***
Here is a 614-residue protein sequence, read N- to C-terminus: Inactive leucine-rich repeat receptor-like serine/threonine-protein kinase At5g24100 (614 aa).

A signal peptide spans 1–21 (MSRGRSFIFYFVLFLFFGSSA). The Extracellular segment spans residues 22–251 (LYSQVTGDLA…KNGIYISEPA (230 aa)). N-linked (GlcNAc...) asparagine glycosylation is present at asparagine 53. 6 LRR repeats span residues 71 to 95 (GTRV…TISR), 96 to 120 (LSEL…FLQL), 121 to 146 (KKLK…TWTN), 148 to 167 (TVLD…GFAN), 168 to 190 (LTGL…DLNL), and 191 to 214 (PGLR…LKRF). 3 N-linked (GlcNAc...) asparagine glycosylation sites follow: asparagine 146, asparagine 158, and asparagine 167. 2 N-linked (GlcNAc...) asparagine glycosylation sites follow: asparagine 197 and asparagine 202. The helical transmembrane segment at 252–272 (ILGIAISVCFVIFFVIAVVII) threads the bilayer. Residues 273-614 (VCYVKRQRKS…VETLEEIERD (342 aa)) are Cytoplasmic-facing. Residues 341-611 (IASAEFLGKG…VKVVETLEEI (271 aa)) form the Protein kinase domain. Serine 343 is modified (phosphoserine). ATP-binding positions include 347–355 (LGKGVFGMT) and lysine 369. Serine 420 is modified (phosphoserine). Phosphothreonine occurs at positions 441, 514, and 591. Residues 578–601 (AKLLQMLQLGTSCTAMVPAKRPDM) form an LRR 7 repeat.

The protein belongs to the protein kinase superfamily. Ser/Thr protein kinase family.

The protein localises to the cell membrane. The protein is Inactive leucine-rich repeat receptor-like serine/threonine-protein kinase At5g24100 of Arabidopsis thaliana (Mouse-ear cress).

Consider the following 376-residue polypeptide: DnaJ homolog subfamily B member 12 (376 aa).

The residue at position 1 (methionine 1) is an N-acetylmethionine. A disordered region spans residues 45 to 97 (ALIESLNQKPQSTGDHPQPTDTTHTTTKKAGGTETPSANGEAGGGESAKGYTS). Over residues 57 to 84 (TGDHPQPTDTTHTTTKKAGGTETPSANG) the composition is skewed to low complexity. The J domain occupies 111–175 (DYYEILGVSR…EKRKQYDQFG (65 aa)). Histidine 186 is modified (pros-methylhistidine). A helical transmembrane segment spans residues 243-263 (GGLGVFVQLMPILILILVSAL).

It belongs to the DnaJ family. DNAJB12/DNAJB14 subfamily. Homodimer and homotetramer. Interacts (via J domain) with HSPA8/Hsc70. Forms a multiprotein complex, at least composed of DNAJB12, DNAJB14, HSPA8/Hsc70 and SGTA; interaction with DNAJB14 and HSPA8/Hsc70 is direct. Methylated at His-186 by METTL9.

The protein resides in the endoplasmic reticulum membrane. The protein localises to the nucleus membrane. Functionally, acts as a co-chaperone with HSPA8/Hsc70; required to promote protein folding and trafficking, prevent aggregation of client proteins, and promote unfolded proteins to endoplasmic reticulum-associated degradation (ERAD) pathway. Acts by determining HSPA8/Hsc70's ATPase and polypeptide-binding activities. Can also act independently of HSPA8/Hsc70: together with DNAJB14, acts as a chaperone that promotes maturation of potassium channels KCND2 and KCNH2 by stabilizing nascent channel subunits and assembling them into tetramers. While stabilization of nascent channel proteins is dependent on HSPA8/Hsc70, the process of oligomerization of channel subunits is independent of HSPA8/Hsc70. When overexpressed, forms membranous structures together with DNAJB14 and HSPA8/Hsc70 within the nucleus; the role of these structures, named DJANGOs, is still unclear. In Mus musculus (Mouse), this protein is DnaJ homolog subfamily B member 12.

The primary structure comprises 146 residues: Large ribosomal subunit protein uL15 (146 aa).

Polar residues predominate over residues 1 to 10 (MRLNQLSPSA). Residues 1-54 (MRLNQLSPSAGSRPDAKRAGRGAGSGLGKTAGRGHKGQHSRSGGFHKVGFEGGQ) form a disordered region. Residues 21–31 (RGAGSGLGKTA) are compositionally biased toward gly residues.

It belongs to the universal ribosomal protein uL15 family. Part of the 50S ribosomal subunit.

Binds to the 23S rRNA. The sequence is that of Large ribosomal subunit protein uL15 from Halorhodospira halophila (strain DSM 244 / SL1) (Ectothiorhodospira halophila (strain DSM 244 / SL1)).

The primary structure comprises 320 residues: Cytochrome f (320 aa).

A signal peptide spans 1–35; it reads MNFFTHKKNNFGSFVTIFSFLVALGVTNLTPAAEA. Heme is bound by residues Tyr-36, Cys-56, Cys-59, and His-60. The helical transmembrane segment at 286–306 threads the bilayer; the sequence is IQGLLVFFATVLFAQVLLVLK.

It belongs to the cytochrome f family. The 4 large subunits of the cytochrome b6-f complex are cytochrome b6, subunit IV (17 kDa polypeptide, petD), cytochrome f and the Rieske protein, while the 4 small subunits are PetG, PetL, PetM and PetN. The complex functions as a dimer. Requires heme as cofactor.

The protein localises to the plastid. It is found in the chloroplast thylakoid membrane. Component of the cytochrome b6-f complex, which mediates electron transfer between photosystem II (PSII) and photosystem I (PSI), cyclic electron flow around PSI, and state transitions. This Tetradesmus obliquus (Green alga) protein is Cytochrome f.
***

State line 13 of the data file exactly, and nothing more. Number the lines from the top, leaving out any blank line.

The primary structure comprises 320 residues: Cytochrome f (320 aa).